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To work on this article, we again had to face the challenge of how to define and understand both ‘organic farming’ and ‘genetic modification’. This is challenging because in fact there are many subtle yet significant differences that can be placed together under these terms and if we are not careful, the significance of these differences can be lost. For example, large-scale monocultural farming operations certified as organic and producing products for the global market are not the same as small-scale diversely intercropped agroecological farms oriented towards sustaining local communities and achieving food sovereignty. Furthermore, neither of these are the same as those subsistence farmers producing food without synthetic chemical inputs because they cannot afford to do otherwise or the practices of farmers hundreds of years ago before manufactured chemical inputs were available. Organic farming can be interpreted to mean several different things by different people and each interpretation will give weight to somewhat different practices and values. For example, organic farming may be used to refer to operations that largely follow a conventional agribusiness model, those that fall completely outside that model, or those directly and specifically opposed to this approach.

grain-664740_960_720Similarly, the term genetic modification can also be used to refer to several different things. Manipulating genes through traditional plant breeding practices is, however, not the same as genetic modification done through recombinant DNA technology, which can combine material from several species not normally able to exchange DNA. Such transgenic genetic modification is also not the same as cisgenic transformation (using only genes from the same or related species). Furthermore, recombinant DNA technology is different from the new wave of genome editing techniques (such as the much discussed CRISPR-Cas9 system) or techniques to interfere with the messaging services of RNA. Each of these fields has different possibilities, requirements and implications. Therefore, if we are to discuss a topic like whether genetic manipulation has anything to offer organic farming, we need to be very careful to clarify the terms of the debate first and be sensitive to the potential for different understandings. There are always shades of grey between the black and white ends of a spectrum.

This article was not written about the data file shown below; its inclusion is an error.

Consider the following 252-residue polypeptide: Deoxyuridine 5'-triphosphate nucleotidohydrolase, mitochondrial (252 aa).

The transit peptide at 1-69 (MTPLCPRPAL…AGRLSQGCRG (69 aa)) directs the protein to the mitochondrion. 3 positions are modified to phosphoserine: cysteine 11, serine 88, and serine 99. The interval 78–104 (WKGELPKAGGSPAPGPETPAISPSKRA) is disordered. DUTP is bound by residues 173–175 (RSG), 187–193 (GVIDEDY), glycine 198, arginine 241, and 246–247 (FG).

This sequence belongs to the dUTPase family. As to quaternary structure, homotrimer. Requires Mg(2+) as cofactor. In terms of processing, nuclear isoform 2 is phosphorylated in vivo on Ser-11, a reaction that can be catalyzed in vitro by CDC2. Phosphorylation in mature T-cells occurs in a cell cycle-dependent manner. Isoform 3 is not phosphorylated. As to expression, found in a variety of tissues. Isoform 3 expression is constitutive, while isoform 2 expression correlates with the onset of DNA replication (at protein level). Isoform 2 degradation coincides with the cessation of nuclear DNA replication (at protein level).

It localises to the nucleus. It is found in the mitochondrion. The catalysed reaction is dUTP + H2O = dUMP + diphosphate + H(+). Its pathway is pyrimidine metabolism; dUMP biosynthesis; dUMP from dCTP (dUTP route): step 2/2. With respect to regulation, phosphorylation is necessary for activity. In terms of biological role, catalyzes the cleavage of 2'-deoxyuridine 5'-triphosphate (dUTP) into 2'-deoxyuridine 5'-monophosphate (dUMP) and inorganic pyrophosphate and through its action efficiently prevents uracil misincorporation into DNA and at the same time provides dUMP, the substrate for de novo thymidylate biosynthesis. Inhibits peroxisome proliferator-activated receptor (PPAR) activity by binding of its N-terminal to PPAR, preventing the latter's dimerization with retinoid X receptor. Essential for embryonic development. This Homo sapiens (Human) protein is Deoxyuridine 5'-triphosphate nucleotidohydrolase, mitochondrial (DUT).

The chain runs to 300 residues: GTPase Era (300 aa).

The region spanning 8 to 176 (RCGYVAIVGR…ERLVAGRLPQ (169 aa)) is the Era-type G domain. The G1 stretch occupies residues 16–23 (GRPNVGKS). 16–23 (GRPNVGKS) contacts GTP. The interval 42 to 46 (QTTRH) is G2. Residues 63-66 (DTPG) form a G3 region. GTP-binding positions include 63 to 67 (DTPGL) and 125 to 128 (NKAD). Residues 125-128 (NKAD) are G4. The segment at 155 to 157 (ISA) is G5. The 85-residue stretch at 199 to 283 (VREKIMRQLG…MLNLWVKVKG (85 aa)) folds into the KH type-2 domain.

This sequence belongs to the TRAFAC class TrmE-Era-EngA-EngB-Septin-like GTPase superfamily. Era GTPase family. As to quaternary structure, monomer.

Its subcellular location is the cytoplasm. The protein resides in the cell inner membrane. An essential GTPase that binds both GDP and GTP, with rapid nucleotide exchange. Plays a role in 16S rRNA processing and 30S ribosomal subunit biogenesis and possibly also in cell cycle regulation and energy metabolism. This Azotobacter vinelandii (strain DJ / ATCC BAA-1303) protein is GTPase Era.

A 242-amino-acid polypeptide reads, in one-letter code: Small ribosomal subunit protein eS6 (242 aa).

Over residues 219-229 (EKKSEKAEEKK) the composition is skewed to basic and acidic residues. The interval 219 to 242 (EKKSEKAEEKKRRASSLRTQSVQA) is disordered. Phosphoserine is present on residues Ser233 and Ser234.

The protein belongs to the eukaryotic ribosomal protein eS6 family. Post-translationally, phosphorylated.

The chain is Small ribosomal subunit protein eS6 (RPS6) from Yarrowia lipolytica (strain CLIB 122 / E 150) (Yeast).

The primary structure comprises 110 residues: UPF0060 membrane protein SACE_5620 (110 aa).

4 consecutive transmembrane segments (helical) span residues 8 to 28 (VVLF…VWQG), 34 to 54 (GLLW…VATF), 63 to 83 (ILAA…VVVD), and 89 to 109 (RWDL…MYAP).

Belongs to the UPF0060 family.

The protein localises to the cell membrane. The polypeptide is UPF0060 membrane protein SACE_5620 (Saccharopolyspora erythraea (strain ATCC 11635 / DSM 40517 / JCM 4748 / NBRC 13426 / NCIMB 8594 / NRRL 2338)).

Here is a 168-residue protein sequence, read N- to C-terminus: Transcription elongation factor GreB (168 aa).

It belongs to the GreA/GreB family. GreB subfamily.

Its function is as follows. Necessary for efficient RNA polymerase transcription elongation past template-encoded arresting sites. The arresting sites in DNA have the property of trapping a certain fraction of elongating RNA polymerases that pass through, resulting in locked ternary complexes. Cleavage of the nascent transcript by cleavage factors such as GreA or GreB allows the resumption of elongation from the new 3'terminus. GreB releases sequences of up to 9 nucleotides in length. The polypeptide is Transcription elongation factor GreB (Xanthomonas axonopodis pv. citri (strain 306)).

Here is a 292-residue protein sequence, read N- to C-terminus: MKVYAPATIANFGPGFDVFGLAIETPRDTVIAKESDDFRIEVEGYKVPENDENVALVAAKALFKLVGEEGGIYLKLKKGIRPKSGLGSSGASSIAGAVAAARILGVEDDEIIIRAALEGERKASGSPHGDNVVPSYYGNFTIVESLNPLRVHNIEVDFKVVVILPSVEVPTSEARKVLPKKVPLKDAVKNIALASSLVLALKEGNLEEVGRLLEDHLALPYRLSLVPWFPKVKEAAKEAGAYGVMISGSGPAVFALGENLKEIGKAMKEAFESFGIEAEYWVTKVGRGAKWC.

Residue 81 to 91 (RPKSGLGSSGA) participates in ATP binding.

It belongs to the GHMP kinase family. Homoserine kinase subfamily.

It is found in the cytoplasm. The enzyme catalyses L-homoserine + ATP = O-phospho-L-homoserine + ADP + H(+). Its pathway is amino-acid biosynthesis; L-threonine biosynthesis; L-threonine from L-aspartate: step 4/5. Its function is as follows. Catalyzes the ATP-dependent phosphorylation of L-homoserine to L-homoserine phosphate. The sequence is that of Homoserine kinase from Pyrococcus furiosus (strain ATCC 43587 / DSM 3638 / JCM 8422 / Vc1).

While we were in London, we also found this issue arising again when we tried to work on our second main task there, which was to try and finalise our visual cartographies of different agri/cultural systems. Although there is a common distinction made between GM, Conventional and Organic farming systems, in practice there are overlapping areas and shades of grey between them. For example, GM and chemically-intensive conventional agriculture are very much aligned in terms of their overarching goals, values and orientations, they typically just use different crop varieties. There is also, however, a surprising degree of overlap in the orientation and organisation of large-scale commercial organic farms with conventional agriculture, the key difference being in the inputs they use. There is also an affinity in the environmental values shared between certified organic and agroecological models, however, there can be a significant difference in questions of social organisation and structure between them. This meant that once again we had to dwell on and discuss the lines of distinction between various cultures of agriculture and how best we might visually represent their similarities and differences in practice.

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That said, during our retreat we made significant progress on both the paper evaluating the potential for the use of GM within organic farming and on how to approach the presentation of our cartographies. Hopefully in a future blog post we can present published versions of both of these things that the project has been working on lately!